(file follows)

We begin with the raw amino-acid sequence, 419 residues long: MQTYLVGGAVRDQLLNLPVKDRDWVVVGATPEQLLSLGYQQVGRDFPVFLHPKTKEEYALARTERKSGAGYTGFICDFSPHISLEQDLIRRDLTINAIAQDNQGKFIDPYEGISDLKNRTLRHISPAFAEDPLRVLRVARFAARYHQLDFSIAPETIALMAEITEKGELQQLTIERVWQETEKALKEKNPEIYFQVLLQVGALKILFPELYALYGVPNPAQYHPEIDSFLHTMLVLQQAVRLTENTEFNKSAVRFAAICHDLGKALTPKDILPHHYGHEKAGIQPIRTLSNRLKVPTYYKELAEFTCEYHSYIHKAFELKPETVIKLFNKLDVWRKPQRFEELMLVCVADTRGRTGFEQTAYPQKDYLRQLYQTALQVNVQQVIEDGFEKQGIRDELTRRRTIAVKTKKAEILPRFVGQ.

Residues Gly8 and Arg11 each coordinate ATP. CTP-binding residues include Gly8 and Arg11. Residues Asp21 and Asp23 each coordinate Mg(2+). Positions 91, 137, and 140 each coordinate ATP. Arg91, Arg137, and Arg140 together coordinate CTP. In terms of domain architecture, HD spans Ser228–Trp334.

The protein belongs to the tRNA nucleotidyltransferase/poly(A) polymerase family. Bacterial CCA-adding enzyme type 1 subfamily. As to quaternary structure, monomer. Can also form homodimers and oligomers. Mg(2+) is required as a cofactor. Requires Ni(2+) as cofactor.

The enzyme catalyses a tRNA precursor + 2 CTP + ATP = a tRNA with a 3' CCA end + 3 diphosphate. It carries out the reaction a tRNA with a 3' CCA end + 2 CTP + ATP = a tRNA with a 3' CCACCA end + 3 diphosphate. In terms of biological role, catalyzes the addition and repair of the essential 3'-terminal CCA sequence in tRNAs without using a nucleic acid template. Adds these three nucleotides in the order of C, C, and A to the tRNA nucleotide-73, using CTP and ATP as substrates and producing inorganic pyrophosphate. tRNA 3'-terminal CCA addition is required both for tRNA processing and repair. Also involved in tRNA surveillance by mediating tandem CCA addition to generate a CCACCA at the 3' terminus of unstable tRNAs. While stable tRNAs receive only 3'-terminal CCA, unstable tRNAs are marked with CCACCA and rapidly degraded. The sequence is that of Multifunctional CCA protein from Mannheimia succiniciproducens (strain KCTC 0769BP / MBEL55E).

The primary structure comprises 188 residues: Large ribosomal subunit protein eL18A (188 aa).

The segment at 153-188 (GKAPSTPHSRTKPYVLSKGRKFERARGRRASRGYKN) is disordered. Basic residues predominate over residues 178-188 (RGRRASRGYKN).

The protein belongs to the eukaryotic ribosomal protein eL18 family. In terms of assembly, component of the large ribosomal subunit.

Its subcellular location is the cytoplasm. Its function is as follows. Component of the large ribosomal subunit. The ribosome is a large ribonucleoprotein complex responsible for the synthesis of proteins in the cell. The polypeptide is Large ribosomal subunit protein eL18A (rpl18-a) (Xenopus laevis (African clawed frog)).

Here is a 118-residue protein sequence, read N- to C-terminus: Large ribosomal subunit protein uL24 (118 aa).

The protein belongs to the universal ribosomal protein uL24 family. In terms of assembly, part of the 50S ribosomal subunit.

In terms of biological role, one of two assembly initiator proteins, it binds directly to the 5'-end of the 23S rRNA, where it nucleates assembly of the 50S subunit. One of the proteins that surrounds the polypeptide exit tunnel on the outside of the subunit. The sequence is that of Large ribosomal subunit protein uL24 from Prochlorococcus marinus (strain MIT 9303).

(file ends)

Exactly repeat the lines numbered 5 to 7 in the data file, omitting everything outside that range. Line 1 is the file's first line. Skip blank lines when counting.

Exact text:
The primary structure comprises 188 residues: Large ribosomal subunit protein eL18A (188 aa).

The segment at 153-188 (GKAPSTPHSRTKPYVLSKGRKFERARGRRASRGYKN) is disordered. Basic residues predominate over residues 178-188 (RGRRASRGYKN).

The protein belongs to the eukaryotic ribosomal protein eL18 family. In terms of assembly, component of the large ribosomal subunit.